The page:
Useful Patterns


I am very sensitive to patterns. I often joke that I see patterns almost every-where... and I take diagonals very seriously as well. Perhaps this is due to my training as a graphic designer or perhaps it’s just a personality quirk. Whatever the origin, seeing patterns and working with them is integral to my Foundlings.


When I use patterns in repeating forms, they tend to evoke geometric references to mandalas in Hindu or Buddhist traditions. At other times I use patterns to contrast each other and set up a kind of tension. Either way, they have a way of focusing the mind.


I create my Foundlings not just to please, not just to be inspiring with their beauty but to focus on our surroundings and our place in it. To appreciate what may be discarded or worn beyond its “usefulness” and yet still have an important part to play in our world. My work is sometimes called “recycled” art. This is true but I think it misses the point. I am not merely taking discarded material and making it “art”. I am exploring how we turn a blind eye to what we consider unimportant when, in fact, what is unimportant is largely a value judgement based more on what we think we value than what is truly valuable.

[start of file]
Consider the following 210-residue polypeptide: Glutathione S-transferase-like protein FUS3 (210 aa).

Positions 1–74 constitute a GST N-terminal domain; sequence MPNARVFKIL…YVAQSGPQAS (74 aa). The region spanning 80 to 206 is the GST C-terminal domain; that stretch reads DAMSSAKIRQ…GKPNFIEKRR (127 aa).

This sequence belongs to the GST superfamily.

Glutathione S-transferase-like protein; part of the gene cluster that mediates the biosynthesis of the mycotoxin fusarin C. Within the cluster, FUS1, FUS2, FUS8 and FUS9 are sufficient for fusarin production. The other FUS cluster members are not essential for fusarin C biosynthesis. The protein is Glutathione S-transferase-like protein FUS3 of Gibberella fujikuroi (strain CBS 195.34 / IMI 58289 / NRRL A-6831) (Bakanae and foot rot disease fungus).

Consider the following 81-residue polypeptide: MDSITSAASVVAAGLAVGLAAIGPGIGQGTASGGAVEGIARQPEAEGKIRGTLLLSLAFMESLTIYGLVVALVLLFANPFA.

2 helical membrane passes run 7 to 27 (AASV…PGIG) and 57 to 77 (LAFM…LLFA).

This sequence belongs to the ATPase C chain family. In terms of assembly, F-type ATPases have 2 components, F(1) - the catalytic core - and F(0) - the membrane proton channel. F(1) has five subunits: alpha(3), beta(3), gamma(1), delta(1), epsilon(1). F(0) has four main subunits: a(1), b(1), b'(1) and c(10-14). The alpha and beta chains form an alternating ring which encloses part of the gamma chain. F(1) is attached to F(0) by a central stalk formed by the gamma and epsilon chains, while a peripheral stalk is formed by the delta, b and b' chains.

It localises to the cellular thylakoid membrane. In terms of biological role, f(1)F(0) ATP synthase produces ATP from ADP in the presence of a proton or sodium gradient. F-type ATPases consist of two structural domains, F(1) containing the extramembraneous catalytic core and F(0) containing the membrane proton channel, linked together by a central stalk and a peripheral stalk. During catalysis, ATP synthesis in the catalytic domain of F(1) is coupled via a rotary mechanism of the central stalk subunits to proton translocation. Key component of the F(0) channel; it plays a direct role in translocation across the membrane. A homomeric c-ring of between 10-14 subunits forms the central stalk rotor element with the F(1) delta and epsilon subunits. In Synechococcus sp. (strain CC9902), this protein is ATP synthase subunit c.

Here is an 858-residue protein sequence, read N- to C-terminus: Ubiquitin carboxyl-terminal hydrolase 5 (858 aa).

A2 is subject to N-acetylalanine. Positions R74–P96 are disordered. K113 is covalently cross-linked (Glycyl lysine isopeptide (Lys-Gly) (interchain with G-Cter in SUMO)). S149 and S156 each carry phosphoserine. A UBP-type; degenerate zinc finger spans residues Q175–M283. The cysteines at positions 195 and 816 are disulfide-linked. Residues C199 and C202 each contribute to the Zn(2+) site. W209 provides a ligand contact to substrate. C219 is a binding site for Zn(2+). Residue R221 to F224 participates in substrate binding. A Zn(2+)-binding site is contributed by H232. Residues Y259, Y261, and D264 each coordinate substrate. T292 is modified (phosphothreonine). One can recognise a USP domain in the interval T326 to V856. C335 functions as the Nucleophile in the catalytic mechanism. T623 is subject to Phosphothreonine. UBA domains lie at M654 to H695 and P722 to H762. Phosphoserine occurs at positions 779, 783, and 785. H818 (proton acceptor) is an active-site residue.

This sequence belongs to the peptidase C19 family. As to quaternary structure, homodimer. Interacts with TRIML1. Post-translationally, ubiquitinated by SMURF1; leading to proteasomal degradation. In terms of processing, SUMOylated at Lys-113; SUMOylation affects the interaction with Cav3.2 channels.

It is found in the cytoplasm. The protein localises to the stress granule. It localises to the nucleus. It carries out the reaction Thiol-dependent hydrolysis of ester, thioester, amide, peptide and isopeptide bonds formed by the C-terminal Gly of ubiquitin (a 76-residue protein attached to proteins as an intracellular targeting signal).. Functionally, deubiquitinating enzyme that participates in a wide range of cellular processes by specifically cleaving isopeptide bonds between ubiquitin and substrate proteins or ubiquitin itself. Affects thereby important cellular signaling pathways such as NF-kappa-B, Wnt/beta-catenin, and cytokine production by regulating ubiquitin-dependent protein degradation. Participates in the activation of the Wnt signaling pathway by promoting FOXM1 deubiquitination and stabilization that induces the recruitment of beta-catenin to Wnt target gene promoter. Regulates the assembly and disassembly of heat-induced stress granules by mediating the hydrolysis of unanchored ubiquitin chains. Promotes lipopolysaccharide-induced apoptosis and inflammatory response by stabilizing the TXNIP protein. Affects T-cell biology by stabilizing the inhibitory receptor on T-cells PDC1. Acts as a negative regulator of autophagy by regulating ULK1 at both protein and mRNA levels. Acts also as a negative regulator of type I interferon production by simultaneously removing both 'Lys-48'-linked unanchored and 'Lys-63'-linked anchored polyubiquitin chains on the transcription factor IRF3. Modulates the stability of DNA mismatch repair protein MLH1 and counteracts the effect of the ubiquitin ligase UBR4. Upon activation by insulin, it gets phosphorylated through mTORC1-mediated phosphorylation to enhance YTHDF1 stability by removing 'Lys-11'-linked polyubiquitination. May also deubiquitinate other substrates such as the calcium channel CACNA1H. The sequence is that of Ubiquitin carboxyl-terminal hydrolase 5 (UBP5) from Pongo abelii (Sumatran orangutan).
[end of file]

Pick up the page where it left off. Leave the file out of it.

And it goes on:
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Moonrise

This Foundling has not been put together yet. The parts are only laying in place to see if this piece is indeed working. I have had this delicate wooden frame for years but scared to use it. The frame

Different Challenges

I am still revisiting work that I have not been completely happy with. It is such a different way of working and yet so similar—not unlike switching from watercolor to oil painting. The basic idea is

More Necessity

An early work that was completed when I was less familiar with the direction I was heading in. It was so easy to fall in love with the tones and textures of the individual parts but I lost sight of th